The generator bus outgoing currents are performed and approximate and detail coefficients and the process is carried out for both healthy and faulty conditions. Nine levels of decomposition of the current waveforms have been performed. After obtaining approximate and details coefficients in each level RMS, skewness and kurtosis values are computed. Hence, total six parameters are taken into accountskewness of approximate coefficient (SA), skewness of detail coefficient (SD), kurtosis of approximate coefficient (Ka), kurtosis of detail coefficient (KD), RMS of approximate coefficient (RMSa) and RMS of detail coefficient (RMSd). In the entire DWT analysis, Daubechies4 (DB4). S transform is considered as the mother wavelet. Each generator bus outgoing current is analysed separately. Percentage deviation of all the above mentioned parameters are calculated from their corresponding healthy condition values are calculated.
( ) ( )
Fig3. Percentage deviation of different parameters of GEN Bus 1 for (a) LG fault at Bus 8 and (b) LL fault at Bus
From Figure 3 shows that when LG fault occurs at Bus 8, percentage deviation of KD at level 5 is the greatest amongst all the parameters. Figure 4(b) suggests that for LL fault at Bus 8, greatest amount of percentage deviation occurs in SD at level 5.
B. Observation from Busbar Diagram:
The simulation model is developed using EMTP program. The power system under study. The simulated transformer is a three phase power transformer with the rating of 31.5MVA, 132/33 kV. The primary winding has 980 turns wound in 10 layers and the secondary winding has 424 turns wound in 4 layers. The transmission line has been modelled by two identical sections. The algorithm has been implemented on MATLAB environment and the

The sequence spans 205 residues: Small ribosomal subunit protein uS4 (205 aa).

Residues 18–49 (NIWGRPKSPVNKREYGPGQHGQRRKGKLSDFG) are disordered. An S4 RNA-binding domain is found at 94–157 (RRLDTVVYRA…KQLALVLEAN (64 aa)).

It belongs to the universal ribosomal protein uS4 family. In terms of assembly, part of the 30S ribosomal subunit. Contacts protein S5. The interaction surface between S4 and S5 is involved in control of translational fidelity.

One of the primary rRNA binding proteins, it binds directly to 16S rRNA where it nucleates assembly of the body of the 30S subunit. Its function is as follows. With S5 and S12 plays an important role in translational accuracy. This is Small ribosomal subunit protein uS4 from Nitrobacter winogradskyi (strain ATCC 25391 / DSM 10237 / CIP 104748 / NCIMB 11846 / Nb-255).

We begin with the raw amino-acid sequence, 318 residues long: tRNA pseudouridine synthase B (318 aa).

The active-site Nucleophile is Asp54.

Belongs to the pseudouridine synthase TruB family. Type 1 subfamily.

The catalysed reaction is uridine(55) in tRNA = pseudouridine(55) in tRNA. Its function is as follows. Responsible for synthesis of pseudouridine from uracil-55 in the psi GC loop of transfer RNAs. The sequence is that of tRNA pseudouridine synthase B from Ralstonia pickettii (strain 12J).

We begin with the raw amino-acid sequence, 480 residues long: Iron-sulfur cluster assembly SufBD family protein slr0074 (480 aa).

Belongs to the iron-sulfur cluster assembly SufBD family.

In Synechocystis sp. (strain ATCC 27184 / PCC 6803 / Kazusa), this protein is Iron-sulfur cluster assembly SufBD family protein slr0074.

% = 
Ã— 100

inputs are differential currents derived from EMTP software.
Various operating conditions are simulated and the
A. Observation from generator Bus 1: Percentage deviations of SA, SD, KA, KD, RMSa and RMSd are calculated and shown in Table A.1A.6 (Appendix). Data given in the earlier mentioned tables have been presented in the form of graphs in Figures 24. From Figure 2(a) it has been noticed that when LG fault occurs at Bus 5, percentage deviation of SA at 6th level of decomposition is the greatest amongst all the parameters in all the levels. Figure 2(b) shows that for LL fault at Bus 5, greatest amount of percentage deviation occurs in RMSd at level 3.
Fig1. Percentage deviation of different parameters of GEN Bus 1 for (a) LG fault at Bus 5 and (b) LL fault at Bus 5
Fig2. Percentage Deviation of different parameters of GEN Bus 1 for (a) LG fault at Bus 6 and (b) LL fault at Bus 6
From Figure 2 shows that percentage deviation of RMSd at level 6 is the greatest when LG fault takes place at Bus 6. Figure 3(b) shows that for LL fault at Bus 6, percentage deviation of SD at 7th level of decompositions becomes the greatest amongst all the parameters in all the levels.